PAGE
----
Terrestrial Network Interface Equipment

SubCom’s undersea system solutions accommodate a variety of terrestrial network equipment. Through strategic procurement relationships with a variety of suppliers, SubCom can customize network architectures based on individual customer needs. The SLTE offers multiple access interfaces (STM- 64 SR, IR, 10 G GigE, 4xSTM -16, 1xN protected, etc) that support the various terrestrial network equipment elements including routers, ATM switches, SDH multiplexers/cross connectors, and terrestrial transponders.

SubCom also offers complete equipment integration and testing capabilities in the system test laboratory at our R&D facility in Eatontown, New Jersey.

Fiber Optic Undersea Cable

SubCom manufactures several families of cable for undersea cable systems. The cable is designed to protect the optical fiber from the harsh undersea environment for 25 years, and also deliver power for the undersea amplifiers and branching units.

The cables have different core diameters to provide protection for different numbers of fiber pairs — from a single pair to up to twelve pairs for ultrahigh-capacity systems. Each of these cable families includes a broad spectrum of cable protection designs, ranging from lightly protected deep-water cable to double-armored cable for use in shallow water where resistance to crushing and extreme abrasion is required. A careful study of the ocean bottom conditions on the cable route will determine what cable types must be used for best performance.

Undersea Repeaters

The SubCom repeater amplifies the optical signal so that it can be transmitted over long distances. SubCom’s 980-nanometer undersea repeaters use state-of-the-art Erbium-doped optical amplifier technology to achieve high performance and high reliability to transmit multiple-wavelength signals on the fiber pairs over transoceanic distances. The company’s current repeater designs can accommodate one to eight optical amplifier pairs.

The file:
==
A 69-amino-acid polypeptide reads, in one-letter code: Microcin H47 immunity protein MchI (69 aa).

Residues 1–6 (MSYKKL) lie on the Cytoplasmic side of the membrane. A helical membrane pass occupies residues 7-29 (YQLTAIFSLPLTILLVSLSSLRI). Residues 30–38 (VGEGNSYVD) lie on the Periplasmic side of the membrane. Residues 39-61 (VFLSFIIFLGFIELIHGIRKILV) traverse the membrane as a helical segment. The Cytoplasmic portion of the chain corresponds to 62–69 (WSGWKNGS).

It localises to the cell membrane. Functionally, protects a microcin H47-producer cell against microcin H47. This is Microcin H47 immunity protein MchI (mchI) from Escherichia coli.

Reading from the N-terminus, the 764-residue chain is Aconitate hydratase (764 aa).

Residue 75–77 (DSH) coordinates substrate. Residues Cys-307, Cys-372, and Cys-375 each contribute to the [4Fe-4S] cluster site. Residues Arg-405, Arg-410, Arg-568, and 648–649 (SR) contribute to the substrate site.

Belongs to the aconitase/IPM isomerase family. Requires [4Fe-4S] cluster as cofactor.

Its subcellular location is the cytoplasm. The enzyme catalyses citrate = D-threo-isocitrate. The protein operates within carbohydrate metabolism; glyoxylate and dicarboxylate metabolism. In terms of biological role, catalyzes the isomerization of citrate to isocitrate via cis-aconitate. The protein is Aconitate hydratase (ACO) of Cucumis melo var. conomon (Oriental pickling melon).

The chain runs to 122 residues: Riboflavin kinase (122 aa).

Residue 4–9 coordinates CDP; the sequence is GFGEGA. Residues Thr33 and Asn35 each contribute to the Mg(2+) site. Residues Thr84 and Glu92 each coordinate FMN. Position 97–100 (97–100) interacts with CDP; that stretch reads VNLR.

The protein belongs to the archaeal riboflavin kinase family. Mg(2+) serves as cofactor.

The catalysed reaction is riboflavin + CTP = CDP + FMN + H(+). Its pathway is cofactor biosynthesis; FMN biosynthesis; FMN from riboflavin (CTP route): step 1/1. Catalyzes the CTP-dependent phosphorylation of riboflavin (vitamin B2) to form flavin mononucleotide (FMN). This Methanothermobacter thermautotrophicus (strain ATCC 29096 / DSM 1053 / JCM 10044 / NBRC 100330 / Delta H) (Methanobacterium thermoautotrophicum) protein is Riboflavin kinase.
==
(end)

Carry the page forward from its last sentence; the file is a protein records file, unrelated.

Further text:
Undersea Branching Units (BU)

A branching unit allows a single trunk cable to be split into two branches so it can feed multiple landing points. Four main branching-unit types are available for different applications. The most basic is the passive branching unit, which allows the fibers in a single trunk cable to be routed over two different paths.

More advanced is the optical add-drop multiplexer (OADM) branching unit, which not only splits fibers but allows some wavelengths in a trunk fiber to be routed over one path, while sending the others down a second path. OADM is an attractive option for undersea networks with branched architecture. An OADM branching unit allows system operators new levels of flexibility in capacity management by allowing “sharing” on a single fiber pair (FP) among multiple point-to-point connections in a trunk-and-branch undersea network. This capability improves the cost effectiveness of bandwidth delivery, especially to landing points with modest capacity requirements, and offers significant advantages in terms of network configurations and traffic provisioning.

The other two main branching unit types add power-switching capability, allowing the power configuration of the undersea plant to be changed to accommodate safe repair and recovery operations while minimizing the impact on traffic.